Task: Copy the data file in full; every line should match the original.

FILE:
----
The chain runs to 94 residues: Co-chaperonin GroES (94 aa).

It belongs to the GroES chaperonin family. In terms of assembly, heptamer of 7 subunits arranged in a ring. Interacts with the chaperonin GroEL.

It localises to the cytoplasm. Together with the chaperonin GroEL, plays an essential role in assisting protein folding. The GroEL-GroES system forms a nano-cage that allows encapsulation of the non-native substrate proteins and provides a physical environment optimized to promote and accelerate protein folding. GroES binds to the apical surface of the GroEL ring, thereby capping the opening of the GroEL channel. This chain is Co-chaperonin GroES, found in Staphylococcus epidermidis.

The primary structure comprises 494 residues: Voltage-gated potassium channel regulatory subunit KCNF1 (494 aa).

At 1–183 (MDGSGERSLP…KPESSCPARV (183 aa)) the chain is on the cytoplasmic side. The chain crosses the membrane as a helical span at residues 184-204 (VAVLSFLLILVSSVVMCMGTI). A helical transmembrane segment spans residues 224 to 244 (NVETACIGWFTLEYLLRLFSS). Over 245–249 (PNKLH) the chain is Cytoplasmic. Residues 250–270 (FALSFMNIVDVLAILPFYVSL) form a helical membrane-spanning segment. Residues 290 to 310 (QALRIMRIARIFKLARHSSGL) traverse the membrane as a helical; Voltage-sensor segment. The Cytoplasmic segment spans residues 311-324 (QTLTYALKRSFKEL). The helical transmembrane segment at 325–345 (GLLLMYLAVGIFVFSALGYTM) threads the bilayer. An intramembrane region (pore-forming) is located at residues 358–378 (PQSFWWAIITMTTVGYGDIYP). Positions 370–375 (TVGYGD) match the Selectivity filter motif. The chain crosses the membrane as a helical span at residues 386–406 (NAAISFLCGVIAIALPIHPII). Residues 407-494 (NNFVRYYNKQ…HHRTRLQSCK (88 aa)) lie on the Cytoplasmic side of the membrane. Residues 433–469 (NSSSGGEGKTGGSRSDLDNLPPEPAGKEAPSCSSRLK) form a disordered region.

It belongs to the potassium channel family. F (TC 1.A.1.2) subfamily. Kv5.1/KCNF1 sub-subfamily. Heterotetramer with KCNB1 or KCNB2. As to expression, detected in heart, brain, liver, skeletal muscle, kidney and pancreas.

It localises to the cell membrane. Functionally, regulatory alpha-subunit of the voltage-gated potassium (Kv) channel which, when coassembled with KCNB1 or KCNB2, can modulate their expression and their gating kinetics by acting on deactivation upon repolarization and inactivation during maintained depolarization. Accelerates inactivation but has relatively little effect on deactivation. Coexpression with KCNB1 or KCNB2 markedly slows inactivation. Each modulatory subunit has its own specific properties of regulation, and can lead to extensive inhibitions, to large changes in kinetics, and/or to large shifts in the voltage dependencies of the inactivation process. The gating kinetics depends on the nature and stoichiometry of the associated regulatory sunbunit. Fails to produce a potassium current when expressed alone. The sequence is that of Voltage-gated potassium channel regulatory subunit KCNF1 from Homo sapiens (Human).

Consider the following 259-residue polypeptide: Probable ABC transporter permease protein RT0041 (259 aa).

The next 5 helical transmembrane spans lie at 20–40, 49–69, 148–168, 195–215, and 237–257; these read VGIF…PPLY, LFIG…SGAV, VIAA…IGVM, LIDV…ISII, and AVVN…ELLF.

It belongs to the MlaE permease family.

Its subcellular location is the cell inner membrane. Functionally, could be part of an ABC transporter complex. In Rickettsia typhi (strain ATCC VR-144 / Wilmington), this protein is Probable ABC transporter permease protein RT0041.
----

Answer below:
The chain runs to 94 residues: Co-chaperonin GroES (94 aa).

It belongs to the GroES chaperonin family. In terms of assembly, heptamer of 7 subunits arranged in a ring. Interacts with the chaperonin GroEL.

It localises to the cytoplasm. Together with the chaperonin GroEL, plays an essential role in assisting protein folding. The GroEL-GroES system forms a nano-cage that allows encapsulation of the non-native substrate proteins and provides a physical environment optimized to promote and accelerate protein folding. GroES binds to the apical surface of the GroEL ring, thereby capping the opening of the GroEL channel. This chain is Co-chaperonin GroES, found in Staphylococcus epidermidis.

The primary structure comprises 494 residues: Voltage-gated potassium channel regulatory subunit KCNF1 (494 aa).

At 1–183 (MDGSGERSLP…KPESSCPARV (183 aa)) the chain is on the cytoplasmic side. The chain crosses the membrane as a helical span at residues 184-204 (VAVLSFLLILVSSVVMCMGTI). A helical transmembrane segment spans residues 224 to 244 (NVETACIGWFTLEYLLRLFSS). Over 245–249 (PNKLH) the chain is Cytoplasmic. Residues 250–270 (FALSFMNIVDVLAILPFYVSL) form a helical membrane-spanning segment. Residues 290 to 310 (QALRIMRIARIFKLARHSSGL) traverse the membrane as a helical; Voltage-sensor segment. The Cytoplasmic segment spans residues 311-324 (QTLTYALKRSFKEL). The helical transmembrane segment at 325–345 (GLLLMYLAVGIFVFSALGYTM) threads the bilayer. An intramembrane region (pore-forming) is located at residues 358–378 (PQSFWWAIITMTTVGYGDIYP). Positions 370–375 (TVGYGD) match the Selectivity filter motif. The chain crosses the membrane as a helical span at residues 386–406 (NAAISFLCGVIAIALPIHPII). Residues 407-494 (NNFVRYYNKQ…HHRTRLQSCK (88 aa)) lie on the Cytoplasmic side of the membrane. Residues 433–469 (NSSSGGEGKTGGSRSDLDNLPPEPAGKEAPSCSSRLK) form a disordered region.

It belongs to the potassium channel family. F (TC 1.A.1.2) subfamily. Kv5.1/KCNF1 sub-subfamily. Heterotetramer with KCNB1 or KCNB2. As to expression, detected in heart, brain, liver, skeletal muscle, kidney and pancreas.

It localises to the cell membrane. Functionally, regulatory alpha-subunit of the voltage-gated potassium (Kv) channel which, when coassembled with KCNB1 or KCNB2, can modulate their expression and their gating kinetics by acting on deactivation upon repolarization and inactivation during maintained depolarization. Accelerates inactivation but has relatively little effect on deactivation. Coexpression with KCNB1 or KCNB2 markedly slows inactivation. Each modulatory subunit has its own specific properties of regulation, and can lead to extensive inhibitions, to large changes in kinetics, and/or to large shifts in the voltage dependencies of the inactivation process. The gating kinetics depends on the nature and stoichiometry of the associated regulatory sunbunit. Fails to produce a potassium current when expressed alone. The sequence is that of Voltage-gated potassium channel regulatory subunit KCNF1 from Homo sapiens (Human).

Consider the following 259-residue polypeptide: Probable ABC transporter permease protein RT0041 (259 aa).

The next 5 helical transmembrane spans lie at 20–40, 49–69, 148–168, 195–215, and 237–257; these read VGIF…PPLY, LFIG…SGAV, VIAA…IGVM, LIDV…ISII, and AVVN…ELLF.

It belongs to the MlaE permease family.

Its subcellular location is the cell inner membrane. Functionally, could be part of an ABC transporter complex. In Rickettsia typhi (strain ATCC VR-144 / Wilmington), this protein is Probable ABC transporter permease protein RT0041.